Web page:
Checklist of Things to Remember when Launching a Website
There are a few of these lists around on the internet giving people advice on what they should check before they launch a website but most contain things that should be thought about from the very start. If you have forgotten about browser testing, screen resolutions & progressive enhancement until you are ready to launch you should take a look at how you are going about the whole build process.
This list is a reminder to myself, hopefully others may find it useful, of common things I have sometimes missed when handing over a website to a client at launch. This list is not always applicable in every scenario and purposely leaves out things to do regarding SEO and Performance enhancements as they are topics that should be looked in their own right.
If your client has supplied the copy it is worth giving it a final once over, if you have supplied the copy it is even more important. Even if you’ve already read it, read it again even better is to get someone else to read it. Don’t forget about text outside the main paragraphs. It does not look very professional misspelling “Submit” on a button for example.
Testing Links & Forms
Test your links. It is easy to forget about links in the footer that should point to terms & conditions in stead of the # you used when you thought you would put that in later. The W3C provides a handy utility to check the links on your site automatically. Check your forms to make sure they work as well, it may have been working on the test server but now you have moved it to the live server it might not.
CSS & HTML Validation
Validating your HTML and CSS provides a way of catching mistakes in your coding, if your site validates great, if not it is not the end of the world. Browser testing is key, if it works consistently in all the major browsers who cares if it is valid. The validation tool will catch errors like missing closing tags that you probably should care about and that is why it is on the list.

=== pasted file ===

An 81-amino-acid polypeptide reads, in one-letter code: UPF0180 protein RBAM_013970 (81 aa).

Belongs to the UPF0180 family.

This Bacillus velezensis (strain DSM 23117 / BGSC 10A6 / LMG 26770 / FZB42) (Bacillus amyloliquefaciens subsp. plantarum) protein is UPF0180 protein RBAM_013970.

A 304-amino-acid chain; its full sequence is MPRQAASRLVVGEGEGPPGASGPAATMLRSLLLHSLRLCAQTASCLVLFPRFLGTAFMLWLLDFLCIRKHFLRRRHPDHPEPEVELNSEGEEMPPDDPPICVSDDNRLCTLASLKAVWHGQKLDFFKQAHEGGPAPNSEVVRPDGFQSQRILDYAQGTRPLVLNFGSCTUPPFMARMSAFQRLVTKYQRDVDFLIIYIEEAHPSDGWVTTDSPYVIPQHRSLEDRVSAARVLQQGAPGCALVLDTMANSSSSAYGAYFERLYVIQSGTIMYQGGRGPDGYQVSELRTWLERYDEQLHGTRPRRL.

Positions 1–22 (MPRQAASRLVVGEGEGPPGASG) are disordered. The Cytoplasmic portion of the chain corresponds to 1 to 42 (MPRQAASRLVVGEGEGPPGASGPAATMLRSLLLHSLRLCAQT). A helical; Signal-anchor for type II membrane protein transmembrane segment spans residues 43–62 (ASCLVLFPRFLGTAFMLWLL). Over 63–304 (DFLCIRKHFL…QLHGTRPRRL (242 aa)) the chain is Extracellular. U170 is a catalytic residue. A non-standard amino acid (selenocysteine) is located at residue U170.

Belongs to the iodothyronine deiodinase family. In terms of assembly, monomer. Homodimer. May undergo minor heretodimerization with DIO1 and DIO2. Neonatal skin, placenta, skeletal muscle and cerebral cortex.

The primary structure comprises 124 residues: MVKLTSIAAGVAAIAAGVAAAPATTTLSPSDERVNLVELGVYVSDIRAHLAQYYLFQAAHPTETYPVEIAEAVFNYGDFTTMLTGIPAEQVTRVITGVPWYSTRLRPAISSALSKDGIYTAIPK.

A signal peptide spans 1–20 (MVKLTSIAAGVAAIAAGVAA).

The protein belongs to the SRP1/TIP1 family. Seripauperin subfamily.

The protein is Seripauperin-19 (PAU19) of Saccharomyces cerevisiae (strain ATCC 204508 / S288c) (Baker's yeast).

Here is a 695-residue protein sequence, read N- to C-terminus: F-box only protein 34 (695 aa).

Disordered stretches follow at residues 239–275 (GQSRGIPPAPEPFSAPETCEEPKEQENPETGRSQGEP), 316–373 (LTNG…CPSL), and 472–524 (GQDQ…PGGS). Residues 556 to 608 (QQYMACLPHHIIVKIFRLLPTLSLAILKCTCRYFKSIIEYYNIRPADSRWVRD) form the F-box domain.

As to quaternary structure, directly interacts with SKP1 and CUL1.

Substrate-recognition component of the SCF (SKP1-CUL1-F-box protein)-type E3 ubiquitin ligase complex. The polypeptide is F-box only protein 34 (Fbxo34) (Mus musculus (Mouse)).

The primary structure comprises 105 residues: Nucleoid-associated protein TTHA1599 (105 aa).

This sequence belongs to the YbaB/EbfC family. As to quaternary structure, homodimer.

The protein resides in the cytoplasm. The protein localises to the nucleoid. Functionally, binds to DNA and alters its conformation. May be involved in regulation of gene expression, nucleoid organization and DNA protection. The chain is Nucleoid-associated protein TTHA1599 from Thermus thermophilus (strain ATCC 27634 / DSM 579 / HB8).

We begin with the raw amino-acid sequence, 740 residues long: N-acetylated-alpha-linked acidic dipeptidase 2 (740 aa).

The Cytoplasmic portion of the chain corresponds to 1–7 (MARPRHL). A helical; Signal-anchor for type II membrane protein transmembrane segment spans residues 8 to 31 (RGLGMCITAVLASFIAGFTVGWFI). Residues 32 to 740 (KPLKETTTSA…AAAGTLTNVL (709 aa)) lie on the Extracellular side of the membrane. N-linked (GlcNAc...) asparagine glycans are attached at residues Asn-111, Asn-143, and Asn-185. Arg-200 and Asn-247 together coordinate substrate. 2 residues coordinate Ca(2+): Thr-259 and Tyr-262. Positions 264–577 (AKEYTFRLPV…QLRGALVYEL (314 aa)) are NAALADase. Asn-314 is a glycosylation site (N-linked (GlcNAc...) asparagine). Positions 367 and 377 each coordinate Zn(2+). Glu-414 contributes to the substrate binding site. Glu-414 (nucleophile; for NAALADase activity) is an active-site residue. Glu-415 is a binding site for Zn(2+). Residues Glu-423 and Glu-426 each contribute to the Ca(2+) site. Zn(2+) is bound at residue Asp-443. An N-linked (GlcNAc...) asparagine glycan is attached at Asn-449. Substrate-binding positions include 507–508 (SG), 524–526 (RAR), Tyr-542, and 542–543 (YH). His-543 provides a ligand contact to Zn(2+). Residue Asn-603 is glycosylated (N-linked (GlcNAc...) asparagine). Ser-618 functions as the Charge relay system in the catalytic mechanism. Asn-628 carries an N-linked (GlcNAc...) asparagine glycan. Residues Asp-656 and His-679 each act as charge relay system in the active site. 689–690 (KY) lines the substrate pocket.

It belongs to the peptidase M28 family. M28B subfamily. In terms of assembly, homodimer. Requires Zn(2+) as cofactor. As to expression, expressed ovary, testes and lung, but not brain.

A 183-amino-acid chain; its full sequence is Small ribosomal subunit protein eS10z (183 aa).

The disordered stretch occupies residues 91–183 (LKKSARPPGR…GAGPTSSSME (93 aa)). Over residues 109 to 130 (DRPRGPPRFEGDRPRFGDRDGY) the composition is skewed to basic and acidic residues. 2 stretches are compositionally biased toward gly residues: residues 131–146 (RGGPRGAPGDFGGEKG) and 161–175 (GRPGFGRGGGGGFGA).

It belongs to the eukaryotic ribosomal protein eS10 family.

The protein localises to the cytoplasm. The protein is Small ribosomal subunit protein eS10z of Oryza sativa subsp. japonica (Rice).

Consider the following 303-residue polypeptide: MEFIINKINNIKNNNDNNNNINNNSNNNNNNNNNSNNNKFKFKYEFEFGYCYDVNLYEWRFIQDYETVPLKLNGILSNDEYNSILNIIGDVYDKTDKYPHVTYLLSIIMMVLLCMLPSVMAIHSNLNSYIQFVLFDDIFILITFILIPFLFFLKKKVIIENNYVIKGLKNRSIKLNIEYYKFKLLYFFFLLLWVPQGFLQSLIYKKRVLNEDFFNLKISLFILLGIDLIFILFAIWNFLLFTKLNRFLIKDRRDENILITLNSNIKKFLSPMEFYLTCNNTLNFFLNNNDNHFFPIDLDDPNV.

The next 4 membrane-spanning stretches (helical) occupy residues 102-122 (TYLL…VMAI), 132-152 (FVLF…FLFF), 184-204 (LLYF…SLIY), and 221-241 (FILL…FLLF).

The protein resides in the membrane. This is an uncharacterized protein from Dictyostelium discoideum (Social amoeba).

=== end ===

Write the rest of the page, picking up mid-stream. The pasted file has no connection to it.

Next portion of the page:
Measuring statistics to see how your website performs and how successful your conversion rates are is important for many clients and clients will be most intreated how their new site is performing so forgetting to include the code on the new site can be embarrassing a month on when you have a blank statistics report. Google Analytics is popular it allows users with different access levels. This site previously used Mint to track its visitors whichever you choose remember to set it up before launch.
This one is easy to forget. The favicon brands the tab or window and bookmark so that users can easily identify pages from the site. There are lots of online tools, like favicon.cc, that allow you to create them by uploading an image or drawing one from scratch. Add a WebKit icon for iPhone users while you are at it, read about how to do this in my previous post “How to Create a WebClip Bookmark Icon for your Site”.
ALT Text for Images
This one is about accessibility. Remember people that are visually impaired rely on screen readers to surf the web and supplying ALT text can greatly improve their experience. A side benefit of taking the time to add ALT tags is they have some value to search engines indexing your site.
Backup the Site & Databases
Easily forgotten but if your website runs off a database as many CMS sites do, you need to take a back-up. Most CMS‘s have plugin utilities which you can set up to automatically email backups at set intervals. It may take a few minuets but you will be glad if you ever have to use it.
Stop search engines from indexing content that they should not be poking around in. This only applied to sites with content that should not be crawled e.g. your includes folder. The robots.txt file should not be relied on for security of sensitive files, it merely suggests that search bots don’t index the file or folder. While you are there don’t forget to link to your XML sitemap.
If you are re-launching a site point old page
If you are creating a new site or re-launching an old one then dealing with 404 errors is also important. Creating a custom 404 page is usually the best approach but directing 404 errors to the homepage is probably better than seeing the default browser 404 page. Lastly while editing your htaccess file add a rule to deal with URL canonicalisation. This is where you choose whether to use “www” or not and then enforce it with the htaccess file.
This is one I have missed a few times. Page titles are handled automatically by most content management systems so you don’t have to worry but for smaller sites I tend to copy pages and replace the content sometimes forgetting to change the page titles.
I hope this list is helpful to others and welcome your comments on anything you think I have missed. Keep in mind this list is a check list of things to look at before launch and is not a list of things you should consider when designing and building a website.
This article was posted on 22 January 2010 in Misc
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